Stocks extend their rally, lifting the S&P 500 and Nasdaq to all-time highs

New York Stock Exchange
Trader Ashley Lara works on the floor of the New York Stock Exchange on Wednesday.
(Richard Drew / Associated Press)

Healthcare and financial stocks led another record-setting rally on Wall Street on Wednesday, extending the market’s gains for the week.

The Dow Jones industrial average climbed more than 480 points, and the Standard & Poor’s 500 index and Nasdaq composite each hit an all-time high.

A batch of solid corporate earnings reports and encouraging economic data overshadowed concerns Wednesday about the potential economic fallout from the coronavirus outbreak that originated in China.


Payroll processor ADP’s latest jobs survey indicated that hiring last month accelerated more than expected. A separate report showed economic activity increased in January.

“The earnings numbers that we’ve gotten for the most part have been pretty solid, and the ADP report was a blowout on the good side,” said Scott Ladner, chief investment officer for Horizon Investments.

The S&P 500 climbed 37.10 points, or 1.1%, to 3,334.69. The Dow climbed 483.22 points, or 1.7%, to 29,290.85. The tech-heavy Nasdaq — which also notched a record high Tuesday — rose 40.71 points, or 0.4%, to 9,508.68.

The Russell 2000 index of smaller-company stocks climbed 25.15 points, or 1.5%, to 1,681.92.

Industrial and technology stocks also helped lift the market. Crude oil prices jumped 2.3%, giving energy stocks a boost. Exxon Mobil shares gained 4.6%.

The real estate sector was the only decliner as investors shifted away from traditionally safe holdings and took on more risk. The yield on the 10-year Treasury rose to 1.64% from 1.60%.


The recent coronavirus outbreak has infected more than 24,500 people globally but has been mostly confined to China. The world’s second-largest country remains on lockdown and companies continue to warn of an expected drag on revenue and profit, though the extent of the damage remains unclear.

Tesla plunged 17.2% on reports that the shutdowns in China will delay production at the electric-car maker’s Shanghai factory. The company warned investors last week that production delays in China were possible.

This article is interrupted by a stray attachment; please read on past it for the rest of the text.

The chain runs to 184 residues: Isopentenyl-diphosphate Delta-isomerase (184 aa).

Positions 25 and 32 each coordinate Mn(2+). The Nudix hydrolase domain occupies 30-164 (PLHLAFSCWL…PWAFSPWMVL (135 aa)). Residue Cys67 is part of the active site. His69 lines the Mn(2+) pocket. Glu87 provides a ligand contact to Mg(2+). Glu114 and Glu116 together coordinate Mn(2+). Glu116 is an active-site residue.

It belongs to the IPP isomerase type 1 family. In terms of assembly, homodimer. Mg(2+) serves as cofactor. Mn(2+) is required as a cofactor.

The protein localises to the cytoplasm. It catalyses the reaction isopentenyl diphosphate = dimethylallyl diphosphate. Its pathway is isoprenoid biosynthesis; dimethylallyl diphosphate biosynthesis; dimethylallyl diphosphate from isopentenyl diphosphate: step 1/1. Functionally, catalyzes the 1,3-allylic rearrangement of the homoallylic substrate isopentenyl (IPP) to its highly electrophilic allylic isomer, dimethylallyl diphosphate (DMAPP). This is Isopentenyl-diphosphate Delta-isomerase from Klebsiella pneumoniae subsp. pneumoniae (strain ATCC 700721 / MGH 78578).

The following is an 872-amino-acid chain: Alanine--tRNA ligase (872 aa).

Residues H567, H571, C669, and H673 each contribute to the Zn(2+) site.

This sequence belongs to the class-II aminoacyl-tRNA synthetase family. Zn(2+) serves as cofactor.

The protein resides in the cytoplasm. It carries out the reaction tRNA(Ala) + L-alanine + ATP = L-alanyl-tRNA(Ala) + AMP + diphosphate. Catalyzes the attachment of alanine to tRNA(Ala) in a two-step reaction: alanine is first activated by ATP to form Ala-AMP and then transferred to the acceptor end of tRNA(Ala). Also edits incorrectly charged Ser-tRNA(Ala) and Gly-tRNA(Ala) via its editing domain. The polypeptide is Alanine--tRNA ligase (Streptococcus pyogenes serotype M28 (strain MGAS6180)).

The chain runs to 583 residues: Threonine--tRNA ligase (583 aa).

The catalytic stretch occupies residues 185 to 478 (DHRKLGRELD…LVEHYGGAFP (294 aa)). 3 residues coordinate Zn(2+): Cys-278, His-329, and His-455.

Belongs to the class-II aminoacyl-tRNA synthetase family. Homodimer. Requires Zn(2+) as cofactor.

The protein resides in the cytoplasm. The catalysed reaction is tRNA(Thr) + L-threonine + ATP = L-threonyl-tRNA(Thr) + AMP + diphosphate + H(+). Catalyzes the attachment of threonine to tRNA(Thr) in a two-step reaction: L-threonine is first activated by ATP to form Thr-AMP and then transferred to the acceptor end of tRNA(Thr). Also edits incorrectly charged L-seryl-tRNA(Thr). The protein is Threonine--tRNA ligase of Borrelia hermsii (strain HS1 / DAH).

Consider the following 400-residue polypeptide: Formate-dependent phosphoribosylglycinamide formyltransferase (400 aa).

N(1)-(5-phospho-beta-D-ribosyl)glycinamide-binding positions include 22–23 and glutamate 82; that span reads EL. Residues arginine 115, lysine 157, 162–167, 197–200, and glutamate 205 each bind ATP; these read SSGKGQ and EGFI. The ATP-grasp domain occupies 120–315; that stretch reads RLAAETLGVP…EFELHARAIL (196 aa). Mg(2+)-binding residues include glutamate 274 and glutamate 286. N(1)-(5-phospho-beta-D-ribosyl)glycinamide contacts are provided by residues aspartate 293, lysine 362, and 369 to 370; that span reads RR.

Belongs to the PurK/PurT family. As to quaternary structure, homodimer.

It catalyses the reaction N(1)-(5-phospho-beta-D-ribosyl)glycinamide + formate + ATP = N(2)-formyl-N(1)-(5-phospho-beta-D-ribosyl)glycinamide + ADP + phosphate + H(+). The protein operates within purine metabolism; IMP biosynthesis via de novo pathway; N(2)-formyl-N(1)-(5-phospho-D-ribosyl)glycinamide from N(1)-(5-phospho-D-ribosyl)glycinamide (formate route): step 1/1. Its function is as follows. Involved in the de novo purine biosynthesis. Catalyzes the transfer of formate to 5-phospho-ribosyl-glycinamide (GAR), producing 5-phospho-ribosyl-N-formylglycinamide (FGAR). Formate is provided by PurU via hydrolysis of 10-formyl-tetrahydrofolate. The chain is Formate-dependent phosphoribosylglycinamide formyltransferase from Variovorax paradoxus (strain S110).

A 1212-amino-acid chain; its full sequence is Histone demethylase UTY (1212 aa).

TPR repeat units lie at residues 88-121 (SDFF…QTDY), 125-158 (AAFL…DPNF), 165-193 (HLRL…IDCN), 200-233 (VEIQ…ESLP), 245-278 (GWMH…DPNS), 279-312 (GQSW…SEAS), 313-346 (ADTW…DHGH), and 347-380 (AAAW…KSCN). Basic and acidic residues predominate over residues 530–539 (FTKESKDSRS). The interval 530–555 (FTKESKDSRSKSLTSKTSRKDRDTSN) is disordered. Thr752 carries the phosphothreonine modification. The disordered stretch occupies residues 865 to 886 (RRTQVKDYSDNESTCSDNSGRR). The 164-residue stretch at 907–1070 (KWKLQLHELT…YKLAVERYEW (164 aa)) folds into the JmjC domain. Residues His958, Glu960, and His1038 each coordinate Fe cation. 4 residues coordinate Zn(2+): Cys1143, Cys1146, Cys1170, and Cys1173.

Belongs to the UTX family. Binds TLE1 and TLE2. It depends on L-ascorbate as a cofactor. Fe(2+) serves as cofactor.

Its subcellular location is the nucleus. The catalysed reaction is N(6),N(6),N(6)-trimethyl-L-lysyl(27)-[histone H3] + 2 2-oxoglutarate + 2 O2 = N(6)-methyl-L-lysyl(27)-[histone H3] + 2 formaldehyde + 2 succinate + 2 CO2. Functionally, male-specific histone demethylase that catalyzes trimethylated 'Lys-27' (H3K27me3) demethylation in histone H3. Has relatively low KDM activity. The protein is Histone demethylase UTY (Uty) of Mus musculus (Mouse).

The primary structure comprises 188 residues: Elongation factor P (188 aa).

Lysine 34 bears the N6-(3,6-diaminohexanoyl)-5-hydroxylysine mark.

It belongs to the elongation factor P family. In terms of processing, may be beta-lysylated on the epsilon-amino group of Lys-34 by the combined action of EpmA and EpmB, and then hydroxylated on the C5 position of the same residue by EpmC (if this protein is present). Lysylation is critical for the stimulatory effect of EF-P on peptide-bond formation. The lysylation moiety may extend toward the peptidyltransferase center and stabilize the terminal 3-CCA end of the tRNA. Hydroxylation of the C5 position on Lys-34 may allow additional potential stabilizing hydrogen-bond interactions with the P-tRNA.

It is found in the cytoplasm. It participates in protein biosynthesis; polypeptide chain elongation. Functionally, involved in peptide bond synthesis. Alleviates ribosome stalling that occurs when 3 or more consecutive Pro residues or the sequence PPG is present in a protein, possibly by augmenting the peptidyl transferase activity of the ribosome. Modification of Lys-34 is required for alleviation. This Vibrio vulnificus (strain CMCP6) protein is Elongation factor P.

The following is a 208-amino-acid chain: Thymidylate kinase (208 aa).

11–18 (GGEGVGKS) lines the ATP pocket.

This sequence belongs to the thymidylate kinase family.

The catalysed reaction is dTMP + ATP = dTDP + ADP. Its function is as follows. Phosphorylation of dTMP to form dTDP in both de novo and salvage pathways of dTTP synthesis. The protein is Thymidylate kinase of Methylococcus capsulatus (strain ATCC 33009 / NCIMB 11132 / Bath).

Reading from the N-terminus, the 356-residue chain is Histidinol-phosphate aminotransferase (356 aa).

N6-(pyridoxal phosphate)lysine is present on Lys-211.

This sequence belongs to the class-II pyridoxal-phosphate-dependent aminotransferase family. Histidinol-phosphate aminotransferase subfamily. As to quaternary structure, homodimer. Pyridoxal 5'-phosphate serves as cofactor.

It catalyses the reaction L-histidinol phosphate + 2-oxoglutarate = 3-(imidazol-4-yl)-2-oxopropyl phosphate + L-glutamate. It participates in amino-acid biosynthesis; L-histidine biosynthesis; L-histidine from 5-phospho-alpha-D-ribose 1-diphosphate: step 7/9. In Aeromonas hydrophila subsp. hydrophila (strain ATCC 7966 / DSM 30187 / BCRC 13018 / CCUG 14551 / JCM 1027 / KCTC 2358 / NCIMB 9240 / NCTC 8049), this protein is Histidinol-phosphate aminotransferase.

Anxiety about the outbreak fueled a mid-January slump for U.S. stocks, but investors appear to have set aside those jitters to start this month.

“We’re not only focused on what’s going on with this virus, [but] we’re [also] focused on all the other things that are out there, and all the other things that are out there are systematically and consistently positive,” Ladner said.

Wednesday’s encouraging news about the U.S. economy included ADP’s report that private U.S. companies added 291,000 jobs in January, a big increase from December. The report came out ahead of the Labor Department’s release of its January jobs tally, due out Friday. Many analysts expect that report will show a job gain of 150,000, up from 145,000 in the government’s report in December.

Meanwhile, the Institute for Supply Management said its index of business activity by service sector companies increased in January, an indicator of continued steady expansion of the economy.

Traders also continued to weigh a mixed batch of company earnings reports.

Shares of Versace parent Capri Holdings jumped 8.3% and CoverGirl owner Coty vaulted 14.5%, notching some of the day’s strongest gains after posting quarterly results that easily beat analysts’ forecasts.


Humana climbed 6.4% after the health insurer reported surprisingly good fourth-quarter profit and revenue.

Merck fell 2.9% after the drugmaker reported weak fourth-quarter revenue and said it would spin off some of its operations, including its women’s health division.

Ford slumped 9.5% after the automaker capped a disappointing year by posting weak fourth-quarter earnings and giving a weak profit forecast for 2020. The company’s profit plunged in 2019 because of slowing sales, the cost of a botched SUV launch and some big pension expenses.

So far, about 53% of S&P 500 companies have reported their results for the October-through-December quarter. Of those companies, nearly 70% have issued results that beat analysts’ forecasts for profits, according to S&P Global Market Intelligence.

Macy’s shares rose 6% after the department store giant said it would cut 2,000 jobs and close 125 of its least productive stores. The store closures represent about one-fifth of Macy’s current total.

Benchmark crude oil rose $1.14 to settle at $50.75 a barrel. Brent crude oil, the international standard, gained $1.32 to close at $55.28 a barrel. Wholesale gasoline rose 5 cents to $1.49 a gallon. Heating oil climbed 7 cents to $1.65 per gallon. Natural gas fell 1 cent to $1.86 per 1,000 cubic feet.


Gold rose $7.40 to $1,557.80 an ounce. Silver rose 4 cents to $17.57 an ounce. Copper rose 3 cents to $2.58 a pound.